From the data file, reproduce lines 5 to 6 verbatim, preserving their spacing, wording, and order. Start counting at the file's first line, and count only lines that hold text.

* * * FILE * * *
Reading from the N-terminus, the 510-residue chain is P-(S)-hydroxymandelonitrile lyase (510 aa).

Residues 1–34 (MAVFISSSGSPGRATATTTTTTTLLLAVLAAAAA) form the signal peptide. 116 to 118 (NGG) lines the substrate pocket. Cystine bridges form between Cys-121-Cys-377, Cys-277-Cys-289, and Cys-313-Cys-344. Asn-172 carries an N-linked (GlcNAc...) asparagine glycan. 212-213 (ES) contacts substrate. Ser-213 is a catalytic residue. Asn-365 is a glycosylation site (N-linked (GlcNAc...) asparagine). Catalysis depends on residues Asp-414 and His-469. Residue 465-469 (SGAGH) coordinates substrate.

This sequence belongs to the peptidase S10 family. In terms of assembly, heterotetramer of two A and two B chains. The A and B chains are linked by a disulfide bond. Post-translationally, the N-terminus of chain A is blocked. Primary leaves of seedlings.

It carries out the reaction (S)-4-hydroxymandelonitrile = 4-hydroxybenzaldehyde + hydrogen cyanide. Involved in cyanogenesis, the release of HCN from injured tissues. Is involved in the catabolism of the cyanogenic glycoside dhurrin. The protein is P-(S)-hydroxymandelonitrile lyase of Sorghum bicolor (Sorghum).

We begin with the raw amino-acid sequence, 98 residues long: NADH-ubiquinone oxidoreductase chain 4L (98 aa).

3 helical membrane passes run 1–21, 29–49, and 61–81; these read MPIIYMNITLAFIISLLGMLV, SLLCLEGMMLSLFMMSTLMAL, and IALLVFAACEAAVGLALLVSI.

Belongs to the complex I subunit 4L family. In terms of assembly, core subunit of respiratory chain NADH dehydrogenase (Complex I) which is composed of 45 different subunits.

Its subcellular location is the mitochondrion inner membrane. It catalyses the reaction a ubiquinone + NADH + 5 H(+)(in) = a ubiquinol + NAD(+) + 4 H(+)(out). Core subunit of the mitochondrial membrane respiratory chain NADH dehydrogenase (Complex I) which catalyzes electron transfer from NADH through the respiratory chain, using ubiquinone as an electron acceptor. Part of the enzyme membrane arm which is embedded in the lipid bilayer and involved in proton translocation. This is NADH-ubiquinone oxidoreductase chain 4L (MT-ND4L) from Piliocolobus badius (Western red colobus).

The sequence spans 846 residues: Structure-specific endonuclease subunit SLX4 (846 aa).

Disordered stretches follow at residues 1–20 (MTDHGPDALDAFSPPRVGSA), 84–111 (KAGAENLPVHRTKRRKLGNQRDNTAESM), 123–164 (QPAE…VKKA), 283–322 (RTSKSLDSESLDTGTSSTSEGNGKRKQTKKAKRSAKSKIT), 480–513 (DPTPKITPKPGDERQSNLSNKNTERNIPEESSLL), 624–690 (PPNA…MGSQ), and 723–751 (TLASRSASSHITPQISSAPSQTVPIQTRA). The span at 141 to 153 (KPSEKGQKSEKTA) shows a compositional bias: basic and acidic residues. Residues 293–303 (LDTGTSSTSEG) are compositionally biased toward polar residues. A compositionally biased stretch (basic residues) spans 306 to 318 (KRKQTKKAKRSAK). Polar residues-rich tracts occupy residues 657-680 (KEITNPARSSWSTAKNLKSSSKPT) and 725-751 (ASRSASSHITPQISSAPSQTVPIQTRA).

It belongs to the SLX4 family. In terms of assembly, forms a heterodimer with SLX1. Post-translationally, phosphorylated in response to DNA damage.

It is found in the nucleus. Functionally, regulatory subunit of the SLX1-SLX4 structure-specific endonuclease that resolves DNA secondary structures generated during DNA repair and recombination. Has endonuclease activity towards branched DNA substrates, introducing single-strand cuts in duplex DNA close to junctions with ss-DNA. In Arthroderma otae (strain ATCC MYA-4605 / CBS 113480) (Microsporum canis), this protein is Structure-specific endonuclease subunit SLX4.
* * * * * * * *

We begin with the raw amino-acid sequence, 98 residues long: NADH-ubiquinone oxidoreductase chain 4L (98 aa).

3 helical membrane passes run 1–21, 29–49, and 61–81; these read MPIIYMNITLAFIISLLGMLV, SLLCLEGMMLSLFMMSTLMAL, and IALLVFAACEAAVGLALLVSI.